To display such bad attitudes in the realm of a tournament built around philanthropy to prevent such acts and create empathy for those who have lost young relatives to self-inflicted deaths is embarrassing.

There is no excuse for it. I don’t care how old you are. I don’t care where you’re from and I don’t care who you are.

There’s no tougher assignment for a reporter than covering a small, close community.


PBS NewsHour’s website has posted such a simple tool for answering the obvious question that it’s a wonder other websites carrying details of the stealing of Yahoo passwords haven’t done the same thing.

Enter your Yahoo! username, get the answer.


Fans of an historic building slated for demolition in Fergus Falls will call attention to the value of the doomed structure tomorrow. They’ll hug it. The Kirkbride building was a treatment facility for the mentally ill — although it was known at the time as “an insane asylum.” It reflected the treatment theory of the time — located away from urban centers, farms to work on, and a natural setting.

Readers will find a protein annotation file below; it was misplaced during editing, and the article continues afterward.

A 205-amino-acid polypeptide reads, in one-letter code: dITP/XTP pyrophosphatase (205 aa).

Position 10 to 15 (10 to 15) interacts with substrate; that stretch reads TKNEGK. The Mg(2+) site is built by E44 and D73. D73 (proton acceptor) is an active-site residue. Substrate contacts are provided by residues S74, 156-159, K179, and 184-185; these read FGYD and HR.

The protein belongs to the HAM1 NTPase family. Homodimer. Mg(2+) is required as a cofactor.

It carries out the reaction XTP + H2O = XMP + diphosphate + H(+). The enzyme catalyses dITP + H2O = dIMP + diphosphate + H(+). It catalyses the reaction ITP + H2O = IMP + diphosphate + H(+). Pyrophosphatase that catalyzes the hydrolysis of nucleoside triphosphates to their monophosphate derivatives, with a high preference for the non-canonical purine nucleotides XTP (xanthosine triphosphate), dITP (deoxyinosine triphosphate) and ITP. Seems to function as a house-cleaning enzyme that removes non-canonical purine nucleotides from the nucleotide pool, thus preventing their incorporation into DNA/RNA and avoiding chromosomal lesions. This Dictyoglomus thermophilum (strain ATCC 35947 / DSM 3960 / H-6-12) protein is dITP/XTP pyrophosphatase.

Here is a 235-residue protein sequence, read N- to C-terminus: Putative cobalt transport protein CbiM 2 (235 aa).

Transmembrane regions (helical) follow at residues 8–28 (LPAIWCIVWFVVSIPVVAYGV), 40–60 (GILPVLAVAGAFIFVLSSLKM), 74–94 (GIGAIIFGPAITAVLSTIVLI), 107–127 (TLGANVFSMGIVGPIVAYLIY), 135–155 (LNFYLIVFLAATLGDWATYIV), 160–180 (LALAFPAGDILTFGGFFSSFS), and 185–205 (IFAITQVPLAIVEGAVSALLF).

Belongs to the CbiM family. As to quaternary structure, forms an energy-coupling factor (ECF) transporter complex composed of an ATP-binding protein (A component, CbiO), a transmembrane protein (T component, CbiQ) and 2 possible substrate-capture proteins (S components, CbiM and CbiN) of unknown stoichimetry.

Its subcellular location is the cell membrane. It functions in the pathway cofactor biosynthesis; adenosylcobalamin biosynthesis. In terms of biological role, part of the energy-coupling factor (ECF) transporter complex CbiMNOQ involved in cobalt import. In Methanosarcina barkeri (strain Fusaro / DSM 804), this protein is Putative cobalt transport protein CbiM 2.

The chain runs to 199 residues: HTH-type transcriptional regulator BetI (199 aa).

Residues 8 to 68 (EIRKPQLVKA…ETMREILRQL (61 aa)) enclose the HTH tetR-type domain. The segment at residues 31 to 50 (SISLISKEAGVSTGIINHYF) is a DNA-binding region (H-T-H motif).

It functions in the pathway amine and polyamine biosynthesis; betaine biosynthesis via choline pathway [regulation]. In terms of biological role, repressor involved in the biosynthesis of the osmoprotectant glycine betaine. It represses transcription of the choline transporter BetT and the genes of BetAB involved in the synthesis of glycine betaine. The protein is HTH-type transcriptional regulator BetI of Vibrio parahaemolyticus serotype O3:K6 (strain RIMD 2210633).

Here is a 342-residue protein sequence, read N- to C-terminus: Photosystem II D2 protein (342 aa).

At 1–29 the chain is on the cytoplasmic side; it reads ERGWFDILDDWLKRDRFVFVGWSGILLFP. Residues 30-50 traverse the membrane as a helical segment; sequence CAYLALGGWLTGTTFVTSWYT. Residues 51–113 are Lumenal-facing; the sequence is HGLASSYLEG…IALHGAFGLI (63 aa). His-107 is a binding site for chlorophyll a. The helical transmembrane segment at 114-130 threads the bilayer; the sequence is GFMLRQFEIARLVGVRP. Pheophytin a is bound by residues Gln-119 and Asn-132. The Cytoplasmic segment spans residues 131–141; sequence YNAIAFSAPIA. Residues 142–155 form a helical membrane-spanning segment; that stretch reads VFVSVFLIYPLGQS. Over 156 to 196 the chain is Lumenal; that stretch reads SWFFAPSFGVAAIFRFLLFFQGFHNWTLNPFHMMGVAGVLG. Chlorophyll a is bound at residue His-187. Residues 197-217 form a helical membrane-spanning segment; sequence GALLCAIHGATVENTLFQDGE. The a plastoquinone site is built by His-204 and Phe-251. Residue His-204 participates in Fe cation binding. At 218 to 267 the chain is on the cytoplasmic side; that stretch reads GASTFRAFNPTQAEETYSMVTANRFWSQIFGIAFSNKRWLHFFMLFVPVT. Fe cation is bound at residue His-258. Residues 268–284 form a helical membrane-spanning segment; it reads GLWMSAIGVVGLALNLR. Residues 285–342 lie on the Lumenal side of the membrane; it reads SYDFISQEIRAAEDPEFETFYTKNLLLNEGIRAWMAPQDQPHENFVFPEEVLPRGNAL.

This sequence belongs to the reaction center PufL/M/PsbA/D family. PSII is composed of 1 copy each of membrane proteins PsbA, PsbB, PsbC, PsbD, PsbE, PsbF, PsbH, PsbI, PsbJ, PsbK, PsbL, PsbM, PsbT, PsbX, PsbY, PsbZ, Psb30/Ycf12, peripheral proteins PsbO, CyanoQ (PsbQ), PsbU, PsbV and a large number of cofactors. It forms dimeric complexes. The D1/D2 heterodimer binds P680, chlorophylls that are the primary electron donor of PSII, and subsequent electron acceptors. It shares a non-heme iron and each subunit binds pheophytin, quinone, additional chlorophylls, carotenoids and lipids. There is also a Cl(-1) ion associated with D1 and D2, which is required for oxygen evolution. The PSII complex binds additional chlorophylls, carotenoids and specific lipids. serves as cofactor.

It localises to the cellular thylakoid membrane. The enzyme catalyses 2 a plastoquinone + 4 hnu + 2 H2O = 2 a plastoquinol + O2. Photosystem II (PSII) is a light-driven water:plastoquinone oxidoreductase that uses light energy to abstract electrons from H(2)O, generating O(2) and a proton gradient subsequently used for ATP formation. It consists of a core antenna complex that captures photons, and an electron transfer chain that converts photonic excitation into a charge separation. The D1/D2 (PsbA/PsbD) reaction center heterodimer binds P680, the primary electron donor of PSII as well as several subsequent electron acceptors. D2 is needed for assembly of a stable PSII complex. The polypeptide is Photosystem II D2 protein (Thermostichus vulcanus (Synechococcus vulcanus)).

Tomorrow, the building’s supporters are organizing a “flash mob” to circle, then hug, the building. They’re hoping a video of the event will galvanize support for keeping it.


A little lesson in human behavior, courtesy of NPR’s excellent “Monkey See” blog…

“I’m not suggesting that the primary way to absorb this video is as a lesson in anything, but I am suggesting that this is a real thing that real people really do,” Linda Holmes writes today.

“A lot of people have a public cultural identity that endorses only (1) things that they think are beneficial to society according to a sort of cultural code of ethics and (2) things that are consistent with the way they want other people to believe (sometimes truthfully, sometimes not) that they relate to culture. But then they also have a private cultural identity that consists of what they actually like and respond to and enjoy.”


Laporte, Minnesota puts its best foot forward